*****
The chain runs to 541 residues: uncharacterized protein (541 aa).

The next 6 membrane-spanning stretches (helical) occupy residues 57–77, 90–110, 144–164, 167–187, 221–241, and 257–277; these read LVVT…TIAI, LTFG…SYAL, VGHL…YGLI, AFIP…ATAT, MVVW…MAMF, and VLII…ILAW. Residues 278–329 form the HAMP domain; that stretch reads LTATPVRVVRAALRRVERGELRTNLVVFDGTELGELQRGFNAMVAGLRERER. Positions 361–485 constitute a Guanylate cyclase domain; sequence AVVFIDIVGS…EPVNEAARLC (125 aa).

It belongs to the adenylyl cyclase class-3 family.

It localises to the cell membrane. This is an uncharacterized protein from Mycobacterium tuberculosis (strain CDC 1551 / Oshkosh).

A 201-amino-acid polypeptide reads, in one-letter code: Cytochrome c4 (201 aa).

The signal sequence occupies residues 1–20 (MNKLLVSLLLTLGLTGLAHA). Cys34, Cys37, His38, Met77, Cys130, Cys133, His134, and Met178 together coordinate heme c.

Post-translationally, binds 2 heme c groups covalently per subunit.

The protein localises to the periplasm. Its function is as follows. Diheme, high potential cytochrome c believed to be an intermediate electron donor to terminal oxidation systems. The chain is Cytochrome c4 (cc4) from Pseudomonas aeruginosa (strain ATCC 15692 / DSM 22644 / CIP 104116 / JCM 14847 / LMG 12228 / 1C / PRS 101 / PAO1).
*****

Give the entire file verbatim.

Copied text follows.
The chain runs to 541 residues: uncharacterized protein (541 aa).

The next 6 membrane-spanning stretches (helical) occupy residues 57–77, 90–110, 144–164, 167–187, 221–241, and 257–277; these read LVVT…TIAI, LTFG…SYAL, VGHL…YGLI, AFIP…ATAT, MVVW…MAMF, and VLII…ILAW. Residues 278–329 form the HAMP domain; that stretch reads LTATPVRVVRAALRRVERGELRTNLVVFDGTELGELQRGFNAMVAGLRERER. Positions 361–485 constitute a Guanylate cyclase domain; sequence AVVFIDIVGS…EPVNEAARLC (125 aa).

It belongs to the adenylyl cyclase class-3 family.

It localises to the cell membrane. This is an uncharacterized protein from Mycobacterium tuberculosis (strain CDC 1551 / Oshkosh).

A 201-amino-acid polypeptide reads, in one-letter code: Cytochrome c4 (201 aa).

The signal sequence occupies residues 1–20 (MNKLLVSLLLTLGLTGLAHA). Cys34, Cys37, His38, Met77, Cys130, Cys133, His134, and Met178 together coordinate heme c.

Post-translationally, binds 2 heme c groups covalently per subunit.

The protein localises to the periplasm. Its function is as follows. Diheme, high potential cytochrome c believed to be an intermediate electron donor to terminal oxidation systems. The chain is Cytochrome c4 (cc4) from Pseudomonas aeruginosa (strain ATCC 15692 / DSM 22644 / CIP 104116 / JCM 14847 / LMG 12228 / 1C / PRS 101 / PAO1).